The Kargil conflict set off a flurry of diplomatic activity that ultimately positioned the United States and India for their productive relationship today, writes Bruce Riedel. A version of this piece was originally published in the Hindustan Times.
The Kargil war between May and July 1999, part of the broader conflict between India and Pakistan over the region of Kashmir, was a seminal turning point in American foreign policy with India. President Bill Clinton’s diplomatic intervention in the war, and his high-stakes summit with Pakistani Prime Minister Nawaz Sharif, set the stage for Clinton’s visit a year later to India—the first by an American president in over 20 years—and for the warm engagement between Washington and New Delhi, which has persisted till today.
Before the Kargil incursion, the United States was preoccupied with non-proliferation concerns in South Asia, especially after the Indian nuclear tests. Strobe Talbott’s dialogue with Jaswant Singh was an important channel of communications, but it was devoted almost entirely to curbs on nuclear weapons. The focus was on securing India’s adherence to the Comprehensive Test Ban Treaty.
When the U.S. determined that Pakistan had deliberately violated the Line of Control near Kargil, Clinton did not hesitate to blame Pakistan for risking a broader war. For the first time, an American administration was siding publicly with India against Pakistani aggression. The Pakistani generals who had planned the Kargil incursion, led by Pervez Musharraf, had badly misread the likely American reaction.
Sharif insisted on a summit in Washington with Clinton on July 4, 1999. Clinton was adamant that Pakistani troops had to withdraw to their old positions behind the Line of Control. If not, Washington would blame Pakistan for the war. He warned Sharif that he would also speak out about Pakistan’s coddling of al-Qaida and Osama bin Laden. The American intelligence community had told the president that Pakistan was flirting with nuclear war. It was perhaps the most important and intense meeting of his presidency. The normally soft negotiator who usually sought compromise was tough and firm. I had never seen him more concentrated.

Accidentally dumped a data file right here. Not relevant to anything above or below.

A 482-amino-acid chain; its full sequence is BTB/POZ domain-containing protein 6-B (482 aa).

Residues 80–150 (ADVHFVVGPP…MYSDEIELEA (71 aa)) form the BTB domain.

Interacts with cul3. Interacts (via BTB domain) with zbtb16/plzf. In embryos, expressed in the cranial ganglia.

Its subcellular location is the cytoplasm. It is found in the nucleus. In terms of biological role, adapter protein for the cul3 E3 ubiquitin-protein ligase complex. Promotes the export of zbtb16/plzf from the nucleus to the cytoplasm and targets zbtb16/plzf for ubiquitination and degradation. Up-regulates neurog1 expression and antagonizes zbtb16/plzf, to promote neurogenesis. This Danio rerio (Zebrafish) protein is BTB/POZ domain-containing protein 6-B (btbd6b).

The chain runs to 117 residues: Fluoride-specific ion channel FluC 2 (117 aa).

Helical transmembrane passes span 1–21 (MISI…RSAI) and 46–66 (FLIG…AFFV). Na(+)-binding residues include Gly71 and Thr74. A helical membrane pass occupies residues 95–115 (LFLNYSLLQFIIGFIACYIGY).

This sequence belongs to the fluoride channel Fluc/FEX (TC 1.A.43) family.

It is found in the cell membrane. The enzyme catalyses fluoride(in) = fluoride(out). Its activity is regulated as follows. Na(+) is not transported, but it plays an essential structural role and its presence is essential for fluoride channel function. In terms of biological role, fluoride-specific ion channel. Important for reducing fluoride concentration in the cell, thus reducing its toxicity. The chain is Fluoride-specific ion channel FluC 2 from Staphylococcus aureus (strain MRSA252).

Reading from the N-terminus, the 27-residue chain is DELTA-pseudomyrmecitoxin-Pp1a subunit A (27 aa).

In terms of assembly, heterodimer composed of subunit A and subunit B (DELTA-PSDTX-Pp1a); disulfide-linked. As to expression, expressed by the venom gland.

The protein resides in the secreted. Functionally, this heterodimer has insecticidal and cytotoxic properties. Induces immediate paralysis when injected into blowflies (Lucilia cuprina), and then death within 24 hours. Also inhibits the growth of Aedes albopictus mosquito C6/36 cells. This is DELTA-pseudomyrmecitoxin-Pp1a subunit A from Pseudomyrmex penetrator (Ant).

The outcome of the Kargil war altered the substance of the Talbott mission. The focus moved to conflict prevention. The Musharraf coup that ousted Sharif reinforced the new direction of the Indo-American dialogue. The stage was set for Clinton’s multi-day trip to India in early 2000 and his few hours in Islamabad. The contrast was striking.
Clinton’s trip to India not only broke the decades-old famine of presidential travel to India; his two successors followed in his steps and visited India. The security dialogue between Washington and New Delhi has deepened and strengthened enormously. The current administration has also committed to a strong relationship with India, but is so dysfunctional that it has been largely absent from the subcontinent.
Clinton came into office in 1993 determined to rebuild U.S. relations with India, which had been in disrepair since the mid-1960s. Like his predecessor and idol, John F. Kennedy, Clinton believed India was bound to be a major power in the future—and a democratic one as well. He was determined to visit India, but a succession of short-lived governments in New Delhi and the distraction of other events kept the trip from happening.
The nuclear tests in May 1998, first by India and then by Pakistan, seemed to be the final blow to the president’s plans. The Kargil conflict changed the equation. The president and his team were determined to exploit the opportunity. Prime Minister Atal Bihari Vajpayee was equally determined to be engaging and a warm host.
The turning point was the Kargil war 20 years ago. The trajectory of America’s engagement with India was set. Hopefully it will remain on course.